Tuesday, November 14, 2017

Cucalorus Films: "Meeting MacGuffin" and "World of Tomorrow"

This year, I was fortunate enough to sample two impressive, yet wholly distinct forms of animation. The two shorts I had seen were the films Meeting MacGuffin and The World of Tomorrow 1&2.

Meeting MacGuffin: An Ecological Thriller was a bizarre yet charming take upon a dystopian future where humanity is all but extinct -- and the ascendant surviving species (typical woodland creatures) have taken to creating humanlike proxies known as "homies," constructed from the discarded bodyparts that are all that remain from humanity, itself. Utilizing stop motion animation with figures constructed from dolls and other such crafting materials, the film gives a charming feeling of a dark and macabre fairy tale -- paired with the gentle voiceover performances, yet all together unsettling aesthetic, I don't know if I would necessarily classify this film as a "thriller," as there were really no moments of suspense found within.  It would be my own assumption that the filmmaker placed the subtitle upon his film simply because of the dark "between-the-lines" content found within -- often I find that films that place the genre of the work as part of the subtitle seem to be forcing the audience to draw certain conclusions from it.  In the instance of MacGuffin, I feel that it works contrary to the film's favor.

Regardless, the film's production quality was incredibly charming -- and the "scavenged" aesthetic of many of the film's models and characters definitely helped add to the mythology behind the setting, itself.  In many ways, I was reminded of Shane Acker's short film 9, that was later turned into a (lackluster) theatrical release.  In many ways I feel that this narrative does such a great job of building an exposition behind the story that we would be cheated to not have more time to "play in the sandbox," as it were.  While a full-length, wide theatrical release is probably not viable or realistic, I feel that it could be supplemented by creating additional short films to expand upon this intriguing concept.


Don Hertzefeldt's World of Tomorrow, a work of hand-drawn, illustrated animation was far more traditional in its approach, however far more adventurous in its narrative.  I was eager to see this film given my familiarity with the filmmaker's previous work, Rejected, which had been a long-time favorite of mine.  In World of Tomorrow, we are introduced to Emily Prime. A young child who is about to engage in a conversation with her cloned descendent, several centuries in the future.  The simple, childlike figures coupled with the voice actress for Emily Prime similarly gives the film a bit of a childlike pallour that underscores the sinister implications underneath. Throughout the course of the conversation, Emily's descendent (heretoafter simply named "Emily") begins to explain to Emily Prime some of the numerous technological breakthroughs that her time period has access to, as well as many of the cultural advancements made in society.  While presented in a lighthearted, humorous edge, there are many disturbing elements found within these descriptions -- a human boy grown without a brain and kept on permanent display, for instance.  Yet all of these sinister implications go over the head of Emily Prime, who continues to make innocent, childlike observations about them all.  I wonder if Emily Prime's role was scripted or if the voice actress (similar to South Park) was simply given a microphone and allowed to babble and react to the dialogue much like a child would, naturally.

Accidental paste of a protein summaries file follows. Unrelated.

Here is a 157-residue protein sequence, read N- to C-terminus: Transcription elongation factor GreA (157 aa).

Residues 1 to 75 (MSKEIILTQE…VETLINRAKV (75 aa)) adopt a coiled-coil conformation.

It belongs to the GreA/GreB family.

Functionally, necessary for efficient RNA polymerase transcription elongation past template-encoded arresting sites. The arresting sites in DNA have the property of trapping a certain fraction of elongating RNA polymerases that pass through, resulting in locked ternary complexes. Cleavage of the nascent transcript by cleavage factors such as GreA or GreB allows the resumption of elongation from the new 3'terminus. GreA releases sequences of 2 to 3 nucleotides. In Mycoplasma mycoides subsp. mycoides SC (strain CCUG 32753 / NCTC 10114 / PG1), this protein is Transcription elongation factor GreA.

While not as "randomcore" humorous as Rejected, World of Tomorrow was no less engaging or impressive in its function.  I was rather surprised to find how emotional poignant the film became, in its last few minutes.

Tuesday, October 10, 2017

Pre-Visualization

While I have filmed many amateur movies since I was a child, this project marks the first time where I took time to create pre-visualization materials prior to the shoot. While I can definitely see the benefit behind creating storyboards and shooting plans, unfortunately, for me, this was decidedly difficult. I am a passable visual artist, at best, and being a bit of a perfectionist, I can believe that I spent way more time than perhaps I should have trying to make sure that I was illustrating a storyboard that appeared cohesive and also comprehensive. Thankfully, my wife, being a professional comic book writer, was able to assist me with the Ins-and-Outs of sequential art, and making the "action" and "movement" trackable.

Additionally, the shooting plan was surprisingly rather helpful to me, as it allowed me to get a real sense of the space, where we can place the cameras, and how to generate an efficient workflow without having to figure it out on the day of the shoot, itself.

Tuesday, October 3, 2017

Master Shot: The Interrogation